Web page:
Cold weather affects fire school; two participants sustain minor injuriesJan 11, 2017 By Andrea Novotny, Staff Writer
Firefighters braved sub-zero temperatures to sharpen their skills Saturday and Sunday at the annual Wyoming Mid-Winter Fire School in Riverton.
Fire school chairman and Riverton Volunteer Fire Department chief Scott Walters said this year's event was the coldest he could remember, with temperatures as low as -20 degrees Saturday morning rising only to -2 degrees by the afternoon.
The cold accounted for one of two injuries suffered during the training this year. A fireman from the Guernsey Volunteer Fire Department was hospitalized Saturday due to early-stage hypothermia. He was able to return to class later that day, however.
A member of Riverton's search and rescue team also was hospitalized Saturday after falling about 15 feet during a high-angle rescue class.
He suffered only minor injuries and was released from the hospital later in the day as well.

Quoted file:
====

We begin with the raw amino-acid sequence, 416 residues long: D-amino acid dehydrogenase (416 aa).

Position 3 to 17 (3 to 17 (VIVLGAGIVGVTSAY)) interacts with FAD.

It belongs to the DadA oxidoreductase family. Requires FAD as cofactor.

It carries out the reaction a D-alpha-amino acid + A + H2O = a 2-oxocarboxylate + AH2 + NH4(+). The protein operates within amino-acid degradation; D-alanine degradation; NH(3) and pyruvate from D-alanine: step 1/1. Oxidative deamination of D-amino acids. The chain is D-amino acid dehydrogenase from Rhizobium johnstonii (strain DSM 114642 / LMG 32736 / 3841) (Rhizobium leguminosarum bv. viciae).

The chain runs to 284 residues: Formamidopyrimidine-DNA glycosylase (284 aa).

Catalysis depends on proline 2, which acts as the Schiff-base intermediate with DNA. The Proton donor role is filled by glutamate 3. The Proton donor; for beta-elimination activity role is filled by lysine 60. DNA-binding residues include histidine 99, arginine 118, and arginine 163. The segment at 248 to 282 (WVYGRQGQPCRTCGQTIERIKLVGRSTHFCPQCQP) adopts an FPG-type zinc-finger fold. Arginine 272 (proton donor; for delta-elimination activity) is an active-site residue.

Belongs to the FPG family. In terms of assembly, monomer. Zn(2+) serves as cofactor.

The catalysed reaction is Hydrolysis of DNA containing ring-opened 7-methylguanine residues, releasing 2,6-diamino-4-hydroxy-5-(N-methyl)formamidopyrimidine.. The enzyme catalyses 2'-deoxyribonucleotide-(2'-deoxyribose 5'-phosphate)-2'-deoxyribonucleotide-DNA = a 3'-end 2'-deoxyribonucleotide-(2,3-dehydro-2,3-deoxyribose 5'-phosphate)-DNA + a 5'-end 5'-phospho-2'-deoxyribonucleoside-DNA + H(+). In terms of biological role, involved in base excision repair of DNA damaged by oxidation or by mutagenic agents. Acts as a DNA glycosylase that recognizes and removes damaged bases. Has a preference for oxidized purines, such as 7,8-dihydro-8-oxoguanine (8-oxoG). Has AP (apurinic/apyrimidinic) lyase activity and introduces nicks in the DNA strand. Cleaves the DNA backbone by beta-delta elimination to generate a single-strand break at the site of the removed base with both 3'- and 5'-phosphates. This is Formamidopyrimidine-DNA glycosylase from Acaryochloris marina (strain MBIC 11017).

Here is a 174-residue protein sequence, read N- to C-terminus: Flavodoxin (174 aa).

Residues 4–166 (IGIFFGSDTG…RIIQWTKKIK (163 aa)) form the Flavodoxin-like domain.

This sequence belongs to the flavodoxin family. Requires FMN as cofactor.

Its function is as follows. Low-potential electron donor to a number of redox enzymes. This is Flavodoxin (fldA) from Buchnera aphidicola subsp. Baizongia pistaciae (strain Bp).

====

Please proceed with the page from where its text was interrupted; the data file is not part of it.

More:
"We train a lot in the fire service, and we don't like to have injuries during training, but it's sometimes impossible not to have them," Walters said. "We just try to do whatever we can to keep these people safe."
Walters said the bitter cold accounted for a variety of minor equipment malfunctions as well.
"When it's cold, things break," he said. "Diesel trucks have a hard time running, (and) it's hard to pump water when it's that cold, but we did it."
Though the weather was not ideal, the cold temperatures did give crews a chance to learn to respond in inclement weather.
"These incidents happen when it's that cold out in real life, so you have to adapt to it and figure out how to do it on those occasions too," Walters said.
This year's Mid-Winter Fire School, which is held every year in Riverton on the second weekend in January, drew about 320 first responders from more than 84 departments around Wyoming. One group came from Red Lodge, Montana.
The classes were held at four locations around town, with live, hands-on drills at the Wyoming Fire Academy and 14 different classroom sessions at Central Wyoming College.
For the third year, Guardian EMS hosted a class on expectations for first responders on the ground, and comedian Kip Attaway provided entertainment.